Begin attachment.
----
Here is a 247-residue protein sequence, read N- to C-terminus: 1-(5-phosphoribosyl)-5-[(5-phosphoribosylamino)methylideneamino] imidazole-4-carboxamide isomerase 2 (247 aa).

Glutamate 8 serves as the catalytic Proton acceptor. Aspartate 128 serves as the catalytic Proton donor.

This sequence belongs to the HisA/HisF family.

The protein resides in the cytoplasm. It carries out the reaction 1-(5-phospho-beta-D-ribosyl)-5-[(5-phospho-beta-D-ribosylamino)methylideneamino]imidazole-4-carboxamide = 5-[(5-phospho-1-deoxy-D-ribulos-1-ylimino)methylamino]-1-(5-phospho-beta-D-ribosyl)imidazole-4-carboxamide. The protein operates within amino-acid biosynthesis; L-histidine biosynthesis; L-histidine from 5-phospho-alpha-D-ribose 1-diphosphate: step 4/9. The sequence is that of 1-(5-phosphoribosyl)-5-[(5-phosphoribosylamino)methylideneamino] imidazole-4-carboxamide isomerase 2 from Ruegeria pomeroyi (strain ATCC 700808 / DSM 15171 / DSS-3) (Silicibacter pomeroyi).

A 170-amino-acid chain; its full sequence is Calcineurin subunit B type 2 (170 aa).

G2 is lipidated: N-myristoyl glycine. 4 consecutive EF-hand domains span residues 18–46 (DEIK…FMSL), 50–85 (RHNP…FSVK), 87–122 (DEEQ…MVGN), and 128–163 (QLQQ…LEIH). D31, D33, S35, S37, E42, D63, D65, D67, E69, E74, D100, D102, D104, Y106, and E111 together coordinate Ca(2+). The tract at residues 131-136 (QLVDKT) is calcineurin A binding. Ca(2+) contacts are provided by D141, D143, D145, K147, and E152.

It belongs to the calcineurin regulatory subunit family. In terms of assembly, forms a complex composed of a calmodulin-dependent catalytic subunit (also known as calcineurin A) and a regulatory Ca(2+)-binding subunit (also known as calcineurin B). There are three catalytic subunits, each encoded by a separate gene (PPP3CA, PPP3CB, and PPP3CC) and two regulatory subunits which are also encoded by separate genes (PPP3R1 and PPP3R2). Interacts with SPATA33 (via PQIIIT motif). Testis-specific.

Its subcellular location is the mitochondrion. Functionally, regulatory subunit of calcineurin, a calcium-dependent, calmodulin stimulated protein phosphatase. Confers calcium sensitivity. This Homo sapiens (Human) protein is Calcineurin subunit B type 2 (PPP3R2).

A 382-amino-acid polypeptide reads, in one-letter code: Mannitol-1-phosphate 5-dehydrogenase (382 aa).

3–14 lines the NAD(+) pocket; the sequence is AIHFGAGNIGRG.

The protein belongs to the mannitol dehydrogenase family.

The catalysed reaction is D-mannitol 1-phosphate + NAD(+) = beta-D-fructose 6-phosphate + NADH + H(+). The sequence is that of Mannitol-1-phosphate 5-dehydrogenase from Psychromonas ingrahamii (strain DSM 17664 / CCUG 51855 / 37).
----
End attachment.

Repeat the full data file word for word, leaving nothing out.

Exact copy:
Here is a 247-residue protein sequence, read N- to C-terminus: 1-(5-phosphoribosyl)-5-[(5-phosphoribosylamino)methylideneamino] imidazole-4-carboxamide isomerase 2 (247 aa).

Glutamate 8 serves as the catalytic Proton acceptor. Aspartate 128 serves as the catalytic Proton donor.

This sequence belongs to the HisA/HisF family.

The protein resides in the cytoplasm. It carries out the reaction 1-(5-phospho-beta-D-ribosyl)-5-[(5-phospho-beta-D-ribosylamino)methylideneamino]imidazole-4-carboxamide = 5-[(5-phospho-1-deoxy-D-ribulos-1-ylimino)methylamino]-1-(5-phospho-beta-D-ribosyl)imidazole-4-carboxamide. The protein operates within amino-acid biosynthesis; L-histidine biosynthesis; L-histidine from 5-phospho-alpha-D-ribose 1-diphosphate: step 4/9. The sequence is that of 1-(5-phosphoribosyl)-5-[(5-phosphoribosylamino)methylideneamino] imidazole-4-carboxamide isomerase 2 from Ruegeria pomeroyi (strain ATCC 700808 / DSM 15171 / DSS-3) (Silicibacter pomeroyi).

A 170-amino-acid chain; its full sequence is Calcineurin subunit B type 2 (170 aa).

G2 is lipidated: N-myristoyl glycine. 4 consecutive EF-hand domains span residues 18–46 (DEIK…FMSL), 50–85 (RHNP…FSVK), 87–122 (DEEQ…MVGN), and 128–163 (QLQQ…LEIH). D31, D33, S35, S37, E42, D63, D65, D67, E69, E74, D100, D102, D104, Y106, and E111 together coordinate Ca(2+). The tract at residues 131-136 (QLVDKT) is calcineurin A binding. Ca(2+) contacts are provided by D141, D143, D145, K147, and E152.

It belongs to the calcineurin regulatory subunit family. In terms of assembly, forms a complex composed of a calmodulin-dependent catalytic subunit (also known as calcineurin A) and a regulatory Ca(2+)-binding subunit (also known as calcineurin B). There are three catalytic subunits, each encoded by a separate gene (PPP3CA, PPP3CB, and PPP3CC) and two regulatory subunits which are also encoded by separate genes (PPP3R1 and PPP3R2). Interacts with SPATA33 (via PQIIIT motif). Testis-specific.

Its subcellular location is the mitochondrion. Functionally, regulatory subunit of calcineurin, a calcium-dependent, calmodulin stimulated protein phosphatase. Confers calcium sensitivity. This Homo sapiens (Human) protein is Calcineurin subunit B type 2 (PPP3R2).

A 382-amino-acid polypeptide reads, in one-letter code: Mannitol-1-phosphate 5-dehydrogenase (382 aa).

3–14 lines the NAD(+) pocket; the sequence is AIHFGAGNIGRG.

The protein belongs to the mannitol dehydrogenase family.

The catalysed reaction is D-mannitol 1-phosphate + NAD(+) = beta-D-fructose 6-phosphate + NADH + H(+). The sequence is that of Mannitol-1-phosphate 5-dehydrogenase from Psychromonas ingrahamii (strain DSM 17664 / CCUG 51855 / 37).